Stone variety from the German-speaking region on the Stone+tec website.
Whether it's a company headquarters, a public building or a family home - anyone starting a construction project today cannot avoid the topic of sustainability. After all, one's own four walls should not be built at the expense of future generations. Natural stone, one of the oldest building materials known to mankind, can score points here. Especially if the stone comes from the region.
This material lasts for centuries: the fact that natural stone is highly stable and durable is proven by countless historical buildings from Stonehenge to Cologne Cathedral. And natural stone is also ahead in terms of sustainability. A study commissioned by the German Natural Stone Association (DNV) and carried out by the PE International Institute recently compared "Life cycle assessments of facade variants in natural stone and glass". The study proves: Glass facades, as they are to be found in great numbers on office and commercial buildings today, require more energy in production, are more expensive to maintain and their components have to be replaced more frequently. For example, thermally insulated glazed window surfaces are due for replacement after just 25 years. Natural stone cladding on the façade only needs to be replaced after an average of around 80 years. And natural stone is also timelessly durable in interior fittings, such as kitchen worktops, stone tiles or washbasins and sanitary installations in the bathroom.
A builder acts in a particularly sustainable manner when he relies on natural stone from domestic climes. Because the short transport routes and careful local quarrying in accordance with high environmental standards additionally improve the eco-balance of the material. The diversity of domestic natural stone is also the subject of a large special show at Stone+tec, the International Trade Fair for Natural Stone and Stone Technology in Nuremberg. When Stone+tec opens its doors from 13 to 16 June, visitors to this special show will be able to admire dark basalt slabs from the Eifel region as well as light sandstone from the Stuttgart area or marble from Austria with contrasting grain patterns.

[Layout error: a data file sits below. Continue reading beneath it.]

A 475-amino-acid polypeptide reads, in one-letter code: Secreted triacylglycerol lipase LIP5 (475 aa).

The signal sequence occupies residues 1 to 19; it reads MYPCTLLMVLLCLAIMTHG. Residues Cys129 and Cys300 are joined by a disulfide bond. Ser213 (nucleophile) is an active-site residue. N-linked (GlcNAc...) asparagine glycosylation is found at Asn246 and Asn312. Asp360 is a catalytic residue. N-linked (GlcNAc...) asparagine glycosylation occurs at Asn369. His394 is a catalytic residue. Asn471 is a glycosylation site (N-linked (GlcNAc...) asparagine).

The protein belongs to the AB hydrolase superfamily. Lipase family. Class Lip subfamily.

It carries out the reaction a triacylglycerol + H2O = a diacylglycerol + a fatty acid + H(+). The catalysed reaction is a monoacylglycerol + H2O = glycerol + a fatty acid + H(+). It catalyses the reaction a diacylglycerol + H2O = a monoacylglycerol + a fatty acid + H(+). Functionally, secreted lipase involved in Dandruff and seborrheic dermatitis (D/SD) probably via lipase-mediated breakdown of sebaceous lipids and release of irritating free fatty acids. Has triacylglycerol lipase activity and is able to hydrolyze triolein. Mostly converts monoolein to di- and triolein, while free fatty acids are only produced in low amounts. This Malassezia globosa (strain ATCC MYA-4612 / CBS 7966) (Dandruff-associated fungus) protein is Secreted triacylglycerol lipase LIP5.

From Nuremberg, the Worzeldorfer quartzite from GS Schenk is a sandstone that has already been used on the Nuremberg Kaiserburg - or most recently in the reconstruction of the Pellerhof in Nuremberg. In addition to the good ecological balance, domestic natural stone also establishes a connection to the local building tradition and helps to ensure that new buildings fit in well with their surroundings.
You can already find an overview of all the domestic natural stones at the Stone+tec special show in the Stone+tec Newsroom. Here a new stone and the corresponding supplier will be presented every month until the start of the fair in June. Take a look under the heading Our Natural Stone!